Okay, when Steve Wozniak, co-founder of Apple Computer and a guy who knows a little about tech, says that he’s skeptical that driverless cars will ever be a thing, well, that’s reason to think about it.
“The Woz,” who’s been a close personal imaginary friend of mine since I was forced to start using an Apple computer about a decade ago and really liked it (except for the price) has been a very public fan of Tesla for years, and not just because they’re cool looking and quiet and fast, but because of the car’s Autopilot mode. But after going through a few models for their upgraded autonomous driving upgrades, he has become convinced, he told CNBC recently, that driverless cars will never become a thing.
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Wozniak is joined by a growing chorus of driverless skeptics who are coming to believe that the demands of optical recognition will never be up to the challenge of keeping cars and their occupants safe.
The increasing concern is a result of a couple of high profile driverless accidents that resulted in fatalities, one of a Telsla on autopilot in Florida last year that killed the Tesla’s driver, and another this year of an Uber test vehicle in Tempe, Arizona, that killed a pedestrian.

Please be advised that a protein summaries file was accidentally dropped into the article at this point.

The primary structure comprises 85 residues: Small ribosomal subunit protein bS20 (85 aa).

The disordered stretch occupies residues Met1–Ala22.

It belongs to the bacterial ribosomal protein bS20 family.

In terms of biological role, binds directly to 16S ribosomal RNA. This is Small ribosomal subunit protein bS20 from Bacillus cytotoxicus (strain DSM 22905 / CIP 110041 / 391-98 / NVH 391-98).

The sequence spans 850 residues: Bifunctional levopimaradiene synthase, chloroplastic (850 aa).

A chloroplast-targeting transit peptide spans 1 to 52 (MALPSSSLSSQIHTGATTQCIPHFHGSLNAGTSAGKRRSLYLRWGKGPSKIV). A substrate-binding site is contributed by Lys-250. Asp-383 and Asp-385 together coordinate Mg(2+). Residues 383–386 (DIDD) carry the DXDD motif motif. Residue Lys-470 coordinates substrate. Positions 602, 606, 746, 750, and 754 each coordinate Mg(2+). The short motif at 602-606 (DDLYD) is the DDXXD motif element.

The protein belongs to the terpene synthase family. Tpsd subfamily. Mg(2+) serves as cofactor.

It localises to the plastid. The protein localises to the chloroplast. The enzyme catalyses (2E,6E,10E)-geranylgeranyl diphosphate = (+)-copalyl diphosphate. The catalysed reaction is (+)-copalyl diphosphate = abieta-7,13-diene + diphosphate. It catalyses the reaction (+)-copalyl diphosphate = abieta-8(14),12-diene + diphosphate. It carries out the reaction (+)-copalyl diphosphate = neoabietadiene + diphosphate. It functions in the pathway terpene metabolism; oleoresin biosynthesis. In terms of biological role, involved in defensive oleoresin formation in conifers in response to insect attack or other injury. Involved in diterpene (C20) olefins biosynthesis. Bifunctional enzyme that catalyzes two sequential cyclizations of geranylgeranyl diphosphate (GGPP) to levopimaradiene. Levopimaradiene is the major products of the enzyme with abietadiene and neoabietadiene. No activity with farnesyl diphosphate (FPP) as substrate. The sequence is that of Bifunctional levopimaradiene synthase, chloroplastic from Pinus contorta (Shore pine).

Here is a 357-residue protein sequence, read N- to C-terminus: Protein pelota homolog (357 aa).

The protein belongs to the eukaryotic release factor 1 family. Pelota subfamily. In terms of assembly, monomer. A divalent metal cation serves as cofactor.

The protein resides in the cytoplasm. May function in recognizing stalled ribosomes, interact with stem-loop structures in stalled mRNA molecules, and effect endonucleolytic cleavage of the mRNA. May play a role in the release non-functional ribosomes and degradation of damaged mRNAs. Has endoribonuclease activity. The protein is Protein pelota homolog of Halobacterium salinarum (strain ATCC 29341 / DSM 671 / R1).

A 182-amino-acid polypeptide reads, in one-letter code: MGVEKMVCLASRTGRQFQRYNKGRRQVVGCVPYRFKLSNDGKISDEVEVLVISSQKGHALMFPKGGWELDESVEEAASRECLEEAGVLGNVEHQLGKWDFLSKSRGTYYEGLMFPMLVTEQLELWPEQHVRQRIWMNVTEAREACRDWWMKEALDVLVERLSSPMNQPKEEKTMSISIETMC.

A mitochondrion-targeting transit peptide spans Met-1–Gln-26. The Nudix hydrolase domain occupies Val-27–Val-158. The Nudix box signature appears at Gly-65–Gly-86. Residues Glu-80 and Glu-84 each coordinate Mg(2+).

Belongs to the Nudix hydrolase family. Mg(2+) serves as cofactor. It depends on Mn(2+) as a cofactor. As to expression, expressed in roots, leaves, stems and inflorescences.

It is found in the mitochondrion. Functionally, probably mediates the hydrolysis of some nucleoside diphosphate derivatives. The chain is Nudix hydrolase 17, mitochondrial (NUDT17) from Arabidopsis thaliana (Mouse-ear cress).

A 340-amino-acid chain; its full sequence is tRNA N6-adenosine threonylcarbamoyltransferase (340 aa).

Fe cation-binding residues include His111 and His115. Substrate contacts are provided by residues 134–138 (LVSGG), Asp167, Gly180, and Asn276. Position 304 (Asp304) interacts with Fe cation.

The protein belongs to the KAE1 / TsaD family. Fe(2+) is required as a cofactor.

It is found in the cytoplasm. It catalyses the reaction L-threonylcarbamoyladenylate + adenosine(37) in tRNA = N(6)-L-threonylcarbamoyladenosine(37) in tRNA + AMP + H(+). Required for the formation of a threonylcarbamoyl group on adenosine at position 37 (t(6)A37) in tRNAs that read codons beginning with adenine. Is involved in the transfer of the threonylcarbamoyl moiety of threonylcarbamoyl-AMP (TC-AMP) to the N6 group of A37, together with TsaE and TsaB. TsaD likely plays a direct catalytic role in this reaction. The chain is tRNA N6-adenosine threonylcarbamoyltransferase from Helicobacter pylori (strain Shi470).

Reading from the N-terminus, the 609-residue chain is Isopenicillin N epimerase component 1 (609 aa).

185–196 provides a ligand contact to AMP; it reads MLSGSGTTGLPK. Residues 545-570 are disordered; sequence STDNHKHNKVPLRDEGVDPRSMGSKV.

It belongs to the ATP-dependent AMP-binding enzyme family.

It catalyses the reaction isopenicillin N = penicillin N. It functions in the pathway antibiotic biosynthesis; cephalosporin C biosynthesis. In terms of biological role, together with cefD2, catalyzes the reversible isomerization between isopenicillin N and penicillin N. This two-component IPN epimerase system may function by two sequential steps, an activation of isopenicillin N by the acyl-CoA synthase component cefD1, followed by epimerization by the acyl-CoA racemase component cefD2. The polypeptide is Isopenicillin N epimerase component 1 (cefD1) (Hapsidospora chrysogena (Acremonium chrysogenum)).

In response, several key players are scaling back their autonomous vehicle investment, including Uber and possibly Apple, among others. After the accident Uber reportedly laid off hundreds of people working on the project. Planes, on the other hand, continue to move with few hiccups, toward automation.
According to the Politico Morning Transportation Newsletter, Boeing, is working with a artificial intelligence software developer to create “a software platform to ensure that safe, secure integration of autonomous cargo and passenger air vehicles in the global airspace.”
While I’m outspoken in my skepticism that we’ll ever see pilotless Ubers filling our skies, I do believe that autonomous cargo and eventually passenger flights in conventional aircraft are only a matter of time. The technology is there. As I tell my family all the time, in a lot of ways, driving is way harder than flying. And the sunny side of the flying Uber game is that a lot of software is being developed that will be potentially useful to regular airplanes even if urban air taxis never fly. And multicopters will be a big part of our aviation lives, too.
And with the enormous economic incentives behind cutting pilots out of the cost equation of commercial flying, you know that it will happen, as is always the case when possible meets profitable.